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Man Who Forgets He Was Once A Child Suggests Banning Kids From Grocery Stores

Where do you think kids learn to behave in public? Becoming someone who isn’t a total nightmare takes time, patience, and most importantly practice.

Social media is a great way to bring people together. But sites like X (aka the app everyone still calls Twitter) and Reddit have become havens for those who have committed themselves to spending their one wild and precious life arguing with one another about nonsense with strangers. And, more and more it seems, that discourse involves children. Specifically, whether they should be permitted — legally or otherwise — in any number of public spaces, from pubs to planes to *checks notes* grocery stores. Yes, someone has suggested “a grocery store where no children are allowed.” This is where we are now, apparently.

The tweet, which has garnered more than 9.5 million views as of press time, comes from @Camel_Crushin, an account with about 10,300 followers. A bit of a disclaimer: we here at Romper recognize that, like a lot of viral content, this hot take is intentionally inflammatory and in writing about it we’re playing into what was very likely the end goal. But whether this is rage-bait or sincere, the fact that statements like this pop up again and again online and prompt the same basic arguments back and forth speak to the fact that there’s something here worth examining.

While there’s no small amount of folks happily agreeing with @Camel_Crushin (“Take my money.”), most of the engagement (again, very likely by design) is people disagreeing with the sentiment, in seriousness and snark and a delightful combination of the two.

“It’s called Doordash. Enjoy,” retorts @stephens_ben.

“Hear me out… children are people and people are allowed in public spaces,” @dramadork884 says.

“You lot grew up to be the uncles and aunties that you hated,” @Merry_Rissa offers bluntly.

Ultimately the argument against kids in public spaces boils down to is “Parents feel so entitled to bring their children to places where I, an adult, am entitled to exactly the public experience I envisioned in my too-online mind.” This is the same basic argument for disallowing kids on planes, in restaurants, and anywhere else that doesn’t cater exclusively to adults. As others have pointed out — in the responses and quote tweets of this oh-so-modest proposal and in more or less every iteration of this exhausting argument — where do you think kids learn how to behave like adults in these spaces?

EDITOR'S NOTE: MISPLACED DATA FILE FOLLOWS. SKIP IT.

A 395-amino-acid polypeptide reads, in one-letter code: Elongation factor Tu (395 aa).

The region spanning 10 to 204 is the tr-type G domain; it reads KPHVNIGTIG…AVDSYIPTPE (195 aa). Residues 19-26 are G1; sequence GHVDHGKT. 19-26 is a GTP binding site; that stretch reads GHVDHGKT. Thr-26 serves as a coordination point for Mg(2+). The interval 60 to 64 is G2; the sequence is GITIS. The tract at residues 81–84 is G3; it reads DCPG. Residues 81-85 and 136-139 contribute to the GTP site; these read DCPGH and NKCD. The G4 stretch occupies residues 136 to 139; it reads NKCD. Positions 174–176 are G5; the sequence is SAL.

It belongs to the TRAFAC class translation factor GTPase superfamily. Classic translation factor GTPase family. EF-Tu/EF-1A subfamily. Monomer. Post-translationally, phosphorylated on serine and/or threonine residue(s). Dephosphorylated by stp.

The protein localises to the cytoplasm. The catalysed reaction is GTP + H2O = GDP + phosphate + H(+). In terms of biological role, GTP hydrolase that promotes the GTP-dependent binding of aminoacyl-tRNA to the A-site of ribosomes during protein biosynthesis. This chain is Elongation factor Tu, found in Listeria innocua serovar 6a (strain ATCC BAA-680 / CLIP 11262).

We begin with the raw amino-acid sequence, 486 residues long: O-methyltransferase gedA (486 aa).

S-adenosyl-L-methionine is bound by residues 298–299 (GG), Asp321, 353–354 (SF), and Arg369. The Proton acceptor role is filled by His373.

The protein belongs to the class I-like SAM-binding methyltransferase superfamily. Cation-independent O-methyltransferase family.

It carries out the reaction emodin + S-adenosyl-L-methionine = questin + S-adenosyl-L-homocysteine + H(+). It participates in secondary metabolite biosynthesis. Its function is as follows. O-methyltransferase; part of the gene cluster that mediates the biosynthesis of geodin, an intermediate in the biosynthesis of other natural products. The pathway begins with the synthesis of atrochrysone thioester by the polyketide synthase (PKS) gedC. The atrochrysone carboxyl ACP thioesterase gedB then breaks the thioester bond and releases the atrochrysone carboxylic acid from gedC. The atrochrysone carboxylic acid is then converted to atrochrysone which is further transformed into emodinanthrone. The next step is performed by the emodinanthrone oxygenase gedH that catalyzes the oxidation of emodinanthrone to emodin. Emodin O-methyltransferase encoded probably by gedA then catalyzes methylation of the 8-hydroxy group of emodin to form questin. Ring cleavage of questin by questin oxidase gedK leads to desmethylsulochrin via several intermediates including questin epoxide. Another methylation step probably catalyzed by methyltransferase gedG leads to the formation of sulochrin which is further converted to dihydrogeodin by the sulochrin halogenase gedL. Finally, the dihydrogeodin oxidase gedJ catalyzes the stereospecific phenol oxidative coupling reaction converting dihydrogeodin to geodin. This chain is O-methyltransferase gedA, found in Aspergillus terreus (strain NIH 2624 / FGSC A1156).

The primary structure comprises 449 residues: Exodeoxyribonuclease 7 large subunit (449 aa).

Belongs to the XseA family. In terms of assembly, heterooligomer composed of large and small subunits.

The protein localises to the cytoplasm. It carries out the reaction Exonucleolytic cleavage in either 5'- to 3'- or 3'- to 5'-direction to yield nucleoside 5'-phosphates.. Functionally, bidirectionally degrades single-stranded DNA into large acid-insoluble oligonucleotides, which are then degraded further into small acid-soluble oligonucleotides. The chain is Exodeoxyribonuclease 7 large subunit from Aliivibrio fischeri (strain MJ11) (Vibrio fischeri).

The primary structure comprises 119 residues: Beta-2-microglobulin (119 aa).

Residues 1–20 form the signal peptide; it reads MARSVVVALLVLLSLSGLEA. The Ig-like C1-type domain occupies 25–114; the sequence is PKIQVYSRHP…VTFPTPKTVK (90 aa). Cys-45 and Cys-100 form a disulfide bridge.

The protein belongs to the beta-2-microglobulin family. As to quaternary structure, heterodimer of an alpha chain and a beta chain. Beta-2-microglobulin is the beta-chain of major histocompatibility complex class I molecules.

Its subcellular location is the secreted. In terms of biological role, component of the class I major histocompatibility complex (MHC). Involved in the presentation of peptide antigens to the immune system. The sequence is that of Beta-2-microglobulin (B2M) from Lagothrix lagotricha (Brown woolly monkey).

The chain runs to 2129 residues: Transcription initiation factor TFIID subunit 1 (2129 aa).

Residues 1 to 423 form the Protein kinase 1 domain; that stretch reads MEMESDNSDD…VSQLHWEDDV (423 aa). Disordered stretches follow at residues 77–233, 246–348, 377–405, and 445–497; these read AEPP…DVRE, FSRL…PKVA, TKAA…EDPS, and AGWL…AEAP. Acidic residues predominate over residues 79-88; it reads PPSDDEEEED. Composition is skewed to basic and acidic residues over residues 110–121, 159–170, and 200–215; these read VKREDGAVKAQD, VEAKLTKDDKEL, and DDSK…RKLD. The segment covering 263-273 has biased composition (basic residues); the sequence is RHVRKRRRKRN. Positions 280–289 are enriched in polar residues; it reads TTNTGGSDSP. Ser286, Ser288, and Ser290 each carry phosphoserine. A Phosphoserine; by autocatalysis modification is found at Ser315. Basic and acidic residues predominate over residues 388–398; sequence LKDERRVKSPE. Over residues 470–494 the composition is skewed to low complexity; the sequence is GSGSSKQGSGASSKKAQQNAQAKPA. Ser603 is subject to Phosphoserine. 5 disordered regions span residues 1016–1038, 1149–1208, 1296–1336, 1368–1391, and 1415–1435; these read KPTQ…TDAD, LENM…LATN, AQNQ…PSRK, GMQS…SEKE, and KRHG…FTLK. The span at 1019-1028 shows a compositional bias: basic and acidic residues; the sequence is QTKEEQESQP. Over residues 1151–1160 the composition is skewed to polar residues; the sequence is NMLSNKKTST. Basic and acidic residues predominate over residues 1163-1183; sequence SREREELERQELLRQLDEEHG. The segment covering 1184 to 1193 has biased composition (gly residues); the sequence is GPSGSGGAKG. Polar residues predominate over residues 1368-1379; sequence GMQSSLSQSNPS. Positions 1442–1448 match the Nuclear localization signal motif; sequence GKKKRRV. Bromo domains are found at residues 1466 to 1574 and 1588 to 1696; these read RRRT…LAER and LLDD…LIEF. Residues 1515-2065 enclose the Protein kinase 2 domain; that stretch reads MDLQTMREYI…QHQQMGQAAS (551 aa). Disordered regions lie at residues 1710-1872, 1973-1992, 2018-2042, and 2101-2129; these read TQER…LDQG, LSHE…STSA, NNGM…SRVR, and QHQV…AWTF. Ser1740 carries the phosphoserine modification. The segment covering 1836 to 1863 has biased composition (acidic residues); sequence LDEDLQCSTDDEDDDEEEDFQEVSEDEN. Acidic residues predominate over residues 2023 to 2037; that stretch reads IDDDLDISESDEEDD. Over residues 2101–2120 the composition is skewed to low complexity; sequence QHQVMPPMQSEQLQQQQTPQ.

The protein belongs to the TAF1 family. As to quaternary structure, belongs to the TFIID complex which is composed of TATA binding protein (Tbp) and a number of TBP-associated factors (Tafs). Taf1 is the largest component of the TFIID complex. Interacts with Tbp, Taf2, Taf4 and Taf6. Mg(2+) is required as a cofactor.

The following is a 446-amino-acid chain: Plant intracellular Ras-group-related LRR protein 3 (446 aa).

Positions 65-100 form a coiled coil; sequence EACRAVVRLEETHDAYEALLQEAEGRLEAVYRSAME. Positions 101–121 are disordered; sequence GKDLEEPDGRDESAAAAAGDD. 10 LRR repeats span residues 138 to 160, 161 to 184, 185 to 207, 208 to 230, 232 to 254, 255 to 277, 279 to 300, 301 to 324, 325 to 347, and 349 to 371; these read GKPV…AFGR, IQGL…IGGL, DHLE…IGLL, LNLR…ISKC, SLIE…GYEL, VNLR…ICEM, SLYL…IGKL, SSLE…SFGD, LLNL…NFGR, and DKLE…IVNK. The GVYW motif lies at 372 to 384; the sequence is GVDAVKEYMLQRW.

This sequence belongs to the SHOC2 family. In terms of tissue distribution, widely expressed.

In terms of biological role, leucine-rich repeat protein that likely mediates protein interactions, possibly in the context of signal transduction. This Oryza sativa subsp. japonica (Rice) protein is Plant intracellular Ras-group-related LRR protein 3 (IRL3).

Becoming someone who isn’t a total nightmare in public takes time, patience, and most importantly practice. And kids aside, banning kids from public life is just a round-about way of keeping a whole lot more women cloistered away since we’re usually the ones caring for them. I know legislating where women are and are not allowed to go is fashionable in some places these days but that doesn’t mean it’s OK.


So why does this matter? Why does it almost always prompt this kind of discussion? I can’t speak definitively, but as a mom of two I think it has something to do with the fact that even in a world where children are allowed in (and regularly patronize) grocery stores, parenthood is isolating. American culture and society aren’t always kind to families. Our maternity leave is abysmal. Our paternity leave is basically non-existent. Social safety nets have been rent so violently asunder that I don’t know if you can even call it a net anymore. Parenting communities (aka making friends) can be incredibly hard to come by and socializing with fellow adults when there are kids in tow can become logistically challenging to the point of impossibility sometimes.

Parenthood, especially when you have very young children, often feels as though you are being pushed further and further out of a life you know how to navigate. So suggesting that what we need for a better society is more segregation of children and adults and, de facto, further isolation of parents is just, well, the straw that broke the @Camel_Crushin’s back.

For their part, @Camel_Crushin purports dismayed confusion that they could have been so misunderstood. “I do find it interesting that this somehow turned into an I hate children tweet. I don’t recall saying that, but whatever.”

Is it interesting? Or is it kind of like if someone said “Hear me out… a store that doesn’t allow [insert an ethnic or racial group here]” and then being flabbergasted when people call them racist? (Or, more likely, did you know exactly how this was going to play out but you’re sticking to the bit?)

I’ve no doubt this discourse will return, probably soon, in some new and unhinged way. I’m waiting for the tweet that suggests kids should be banned from amusement parks... oh wait, that’s also been suggested. Fortunately, the only place we’re really seeing these hot takes are online among people, I’m guessing, don’t get out much to begin with, so I don’t know what they’re even complaining about.